Freddie Gibbs Returns to Drop a Divine Work of Art

You Only Live 2wice

For as much as the narrative has been put in place that Kendrick Lamar is the modern-day Tupac Shakur, there is one obvious candidate who much closer fits said comparison. His name is Freddie Gibbs, and although there are some distinct differences, more and more stuff happens to Gibbs that forces us to draw this conclusion.


The most recent example: Freddie Gibbs has spent the last year fighting a rape accusation, where he was ultimately found not guilty in an Austrian court. You can add this to the list of things like: getting shot, being a rapper, being a bonafide gangster, having an album cover depicting yourself as Jesus etc. If that isn’t enough, Gibbs leads off the album with “My ambitions as a rider, nigga.” So yeah, he is definitely an extension of the late Shakur.


His fourth full LP, You Only Live 2Wice, is affirmation of another similarity; Gibbs is a really fucking good rapper, and he sounds really fucking real when he raps. In fact, the whole idea of analyzing a Gibbs project is tough because, if you get good beats, what else can go wrong? He has one of the tightest flows, most engaging deliveries, and most precise lyricism in all of rap. This is why Piñata is so highly regarded. It gave Gibbs the chance to put his extreme potential on display over some of the most exquisite sounding beats of the decade.

But when Gibbs is left to his own devices, there can be some minor flaws which keep him from his peak like bad hooks, bad singing, or mediocre beats. This is what Gibbs sacrificed on 2015’s Shadow of a Doubt. It allowed him to be a bit more personal, honest, and adventurous with his work, but ultimately, the songs were a bit worse.

You Only Live 2Wice is also a bit worse than Piñata, but it improves in areas where Shadow of a Doubt left off. For one, there isn’t a single uninteresting beat (although you could make a case for “Phone Lit”). Secondly, the hooks are generally improved; he either gets rid of them completely and replaces them with a bridge, like on both parts of “20 Karat Jesus” (“I be kickin’ shit like…” and “quarter brick, half a brick, whole brick, holy shit.”); or turns the chorus into a 12-bar verse like on “Alexys”. There are two instances on “Dear Maria” and “Phone Lit” where the songs are made worse by his intent in singing, but it actually works over the extremely smooth second half of “Andrea”.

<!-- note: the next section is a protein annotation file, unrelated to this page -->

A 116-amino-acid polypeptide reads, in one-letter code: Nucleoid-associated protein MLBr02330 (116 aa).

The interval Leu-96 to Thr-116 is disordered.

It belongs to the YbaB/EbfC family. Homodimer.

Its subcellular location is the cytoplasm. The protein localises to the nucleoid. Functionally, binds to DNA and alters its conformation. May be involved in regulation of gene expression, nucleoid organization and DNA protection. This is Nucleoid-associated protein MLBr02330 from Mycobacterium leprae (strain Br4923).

Otherwise, the highlights stem from the production, which is almost always lush, pristine, and feels like something of a hybrid between 90’s mafioso rap and today’s trap. Take the whirring violins of “Crushed Glass” that sound like they could have come directly out of Only Built 4 Cuban Linx. Other highlights include “Alexys” where BADBADNOTGOOD and Kaytranada team up for a vibrant instrumental; or “Amnesia” which features a demented vox sample as the backbone. No song, however, could match the album’s opener “20 Karat Jesus.” After two and a half minutes of a slow-motion narrative that details his recent court cases (among other things), the beat switches into something utterly divine. It’s a slice of mafioso rap heaven, as Gibbs spits tight bars about dealing cocaine over a fucking gorgeous choral sample.

Of course, all of these beats are made better by Gibbs’ proficiency on the mic – another quality that is reminiscent of Shakur. His ability to switch flows effortlessly, all while dropping extremely precise and clever lines, is what makes this project worth hearing. Lines like “I be kickin’ shit like Solange in the elevator,” or “on some Grayson Allen shit, I’m trippin’ on my niggas,” are among the funniest.

All things considered, good beats = good Gibbs project, and although he doesn’t offer too much interesting introspection into his turmoil in Austria, the production makes You Only Live 2wice worthwhile. It’s good to have Gibbs back, because “sitting in a cell 10,000 miles away from my child for my niggas” doesn’t sound like a good time, but it’s what people like Freddie do because they live lives very different from the ones we do.

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